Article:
Skullduggery, Secrets, and Murders: The 1894 Wells Fargo Scam That Backfired Bill Neal Author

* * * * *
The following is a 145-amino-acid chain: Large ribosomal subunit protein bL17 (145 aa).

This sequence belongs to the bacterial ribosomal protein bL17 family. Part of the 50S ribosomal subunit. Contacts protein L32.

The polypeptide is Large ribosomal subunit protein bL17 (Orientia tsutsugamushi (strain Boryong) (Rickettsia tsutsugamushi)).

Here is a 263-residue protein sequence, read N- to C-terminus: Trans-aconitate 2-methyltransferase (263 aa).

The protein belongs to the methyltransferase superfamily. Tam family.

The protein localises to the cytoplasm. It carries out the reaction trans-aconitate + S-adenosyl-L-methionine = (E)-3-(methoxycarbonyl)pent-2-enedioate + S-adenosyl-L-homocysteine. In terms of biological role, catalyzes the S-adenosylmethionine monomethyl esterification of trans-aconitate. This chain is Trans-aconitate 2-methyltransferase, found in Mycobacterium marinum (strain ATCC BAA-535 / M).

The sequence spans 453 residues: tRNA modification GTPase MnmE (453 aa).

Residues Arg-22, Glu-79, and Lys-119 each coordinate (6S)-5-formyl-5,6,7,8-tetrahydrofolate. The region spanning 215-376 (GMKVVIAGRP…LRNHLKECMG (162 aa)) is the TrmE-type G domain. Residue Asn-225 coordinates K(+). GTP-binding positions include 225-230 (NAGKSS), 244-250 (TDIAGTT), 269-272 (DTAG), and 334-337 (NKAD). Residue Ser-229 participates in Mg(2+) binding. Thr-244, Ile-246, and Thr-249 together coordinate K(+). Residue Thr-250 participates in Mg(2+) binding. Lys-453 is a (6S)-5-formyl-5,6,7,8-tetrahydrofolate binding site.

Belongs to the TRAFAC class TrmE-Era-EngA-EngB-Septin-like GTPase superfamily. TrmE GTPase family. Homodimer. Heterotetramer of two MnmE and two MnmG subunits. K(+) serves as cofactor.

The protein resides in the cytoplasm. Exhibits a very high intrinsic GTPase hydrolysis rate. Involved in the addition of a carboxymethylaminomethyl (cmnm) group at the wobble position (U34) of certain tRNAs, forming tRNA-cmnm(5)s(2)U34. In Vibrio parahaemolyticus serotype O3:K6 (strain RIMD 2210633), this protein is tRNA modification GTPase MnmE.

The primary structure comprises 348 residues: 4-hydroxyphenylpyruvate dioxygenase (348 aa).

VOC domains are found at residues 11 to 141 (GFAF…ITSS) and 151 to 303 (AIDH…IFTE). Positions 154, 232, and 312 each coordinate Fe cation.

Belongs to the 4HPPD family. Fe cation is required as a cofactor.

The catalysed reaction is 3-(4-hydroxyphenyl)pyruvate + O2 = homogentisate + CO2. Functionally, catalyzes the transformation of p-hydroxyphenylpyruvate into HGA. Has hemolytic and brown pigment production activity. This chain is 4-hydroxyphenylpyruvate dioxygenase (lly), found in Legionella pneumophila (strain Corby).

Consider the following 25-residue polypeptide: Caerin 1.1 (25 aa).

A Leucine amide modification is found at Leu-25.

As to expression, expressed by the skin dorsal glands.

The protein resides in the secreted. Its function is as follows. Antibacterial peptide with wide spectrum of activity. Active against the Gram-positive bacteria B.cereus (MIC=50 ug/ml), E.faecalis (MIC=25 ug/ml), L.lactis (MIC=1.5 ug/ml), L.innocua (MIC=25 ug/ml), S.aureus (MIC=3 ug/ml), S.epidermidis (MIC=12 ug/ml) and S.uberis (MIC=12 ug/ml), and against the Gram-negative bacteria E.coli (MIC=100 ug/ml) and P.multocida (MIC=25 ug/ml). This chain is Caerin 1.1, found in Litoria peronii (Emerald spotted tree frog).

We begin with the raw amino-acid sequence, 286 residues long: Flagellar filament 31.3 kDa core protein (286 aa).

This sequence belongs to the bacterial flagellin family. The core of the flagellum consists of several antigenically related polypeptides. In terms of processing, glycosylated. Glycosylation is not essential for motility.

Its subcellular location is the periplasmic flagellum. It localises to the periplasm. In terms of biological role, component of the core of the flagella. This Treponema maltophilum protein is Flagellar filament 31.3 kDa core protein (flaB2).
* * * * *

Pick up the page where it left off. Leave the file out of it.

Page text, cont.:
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In 1894, George Isaacs, the penniless black sheep of his family, was running with the worst of the outlaws in the Oklahoma Territory. There, a get-rich-quick scheme that seemed foolproof was hatched up. The plan was for George to present money packets falsely purporting to contain $25,000 in cash to the Wells Fargo office in Kansas City. Wells Fargo was to ship the packets via the Santa Fe railroad to George at Canadian, Texas, where George’s cronies would then rob the depot office and steal the phony money packets, thus allowing George Isaacs to sue Wells Fargo for his lost fortune. The plan backfired when the sheriff was on hand when the train arrived. The bandits killed the sheriff but then panicked and raced back to the Territory without grabbing the bogus packets.         Wells Fargo sent an undercover agent to investigate, but the outlaws discovered him, and the agent was assassinated. The two murders led to eight trials, but only one man, George Isaacs, was ever convicted—and even he managed to beat a life sentence. One question lingered: was George truly behind the scam?         The identities of the masterminds behind the foiled plot have remained a mystery for more than a hundred years. With his usual rough-and-tumble tenacity, Bill Neal undertakes the investigation of these two cold-case murders.


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